Sophomores engage in year-long project on continentsLearning about the world through different cultures
Holding a previous students project, World History teacher Vincent Thur shows the class an example of what their designs should look like. Students had to create an ancient artifact from their region of the world. "I try to provide my students with the background information so that they can use it make connections and formulate questions," Thur said. Photo Credit: Amanda Masek
To understand the history and culture of different areas in the world, sophomores in Mr. Vincent Thur’s World History classes are learning about the continents and their countries.
“In order to develop the ability to assess issues of change and continuity over time and place and to be able to trace the major themes in world history, [every] student chose an area of the world so they can work at becoming an expert in one of the themes that have impacted different civilizations,” Thur said.
At the beginning of the year, each class period was randomly assigned a continent. Throughout the year, students will individually research the continent at different time periods in history.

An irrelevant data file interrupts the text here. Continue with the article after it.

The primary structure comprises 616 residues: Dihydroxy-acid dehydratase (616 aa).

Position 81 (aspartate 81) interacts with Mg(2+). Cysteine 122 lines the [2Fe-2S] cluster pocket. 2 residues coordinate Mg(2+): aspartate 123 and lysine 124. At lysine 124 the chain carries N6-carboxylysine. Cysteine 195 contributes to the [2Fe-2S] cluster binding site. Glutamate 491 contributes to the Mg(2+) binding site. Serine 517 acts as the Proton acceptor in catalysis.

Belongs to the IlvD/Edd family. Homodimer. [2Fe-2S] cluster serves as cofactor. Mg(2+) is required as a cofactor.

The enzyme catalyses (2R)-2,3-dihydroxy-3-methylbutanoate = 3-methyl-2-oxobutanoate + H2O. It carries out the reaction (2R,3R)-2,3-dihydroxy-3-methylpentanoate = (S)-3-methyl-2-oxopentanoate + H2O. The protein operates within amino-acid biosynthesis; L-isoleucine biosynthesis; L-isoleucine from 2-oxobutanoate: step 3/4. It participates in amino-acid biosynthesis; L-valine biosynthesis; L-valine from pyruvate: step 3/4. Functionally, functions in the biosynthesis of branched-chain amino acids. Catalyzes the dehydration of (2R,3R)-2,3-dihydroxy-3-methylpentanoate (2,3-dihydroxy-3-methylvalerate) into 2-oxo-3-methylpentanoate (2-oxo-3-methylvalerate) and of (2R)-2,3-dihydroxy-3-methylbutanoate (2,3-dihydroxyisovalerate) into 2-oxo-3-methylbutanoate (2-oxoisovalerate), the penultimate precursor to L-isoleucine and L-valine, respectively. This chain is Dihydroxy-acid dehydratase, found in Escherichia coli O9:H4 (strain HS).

“I think the project is interesting because I have been researching diseases in the Americas and that falls into my personal interests,” sophomore Emily Thorn said. “My concern is the direction we’ll take [in the future] because we’ll have to do research for a year, but I’m currently pleased with the way it’s going.”
Sophomores will also have a series of assignments which they will integrate into their final project. Assignments will be based around the five strands of history-social, economic, political, religious and geographical.
“We will first discuss what it is economically and what it is politically, that will allow us to build a foundation for the discussion at the end of the year,” Thur said. “Its emphasis is on students being able to research, create something with it and communicate with others. This helps build the skills in students, not only [in] communicating but also listening.”
At the end of the year, students will partake in a group discussion about their continent and what they learned throughout the project. Their final project, which will be a deliverable of the students choice, will serve as a portion of the students’ semester exam.
“For this project, I want [students] to develop activities to build their skills so that they are guaranteed success at the end of the year, and have refined skills that they can use [in the future],” Thur said.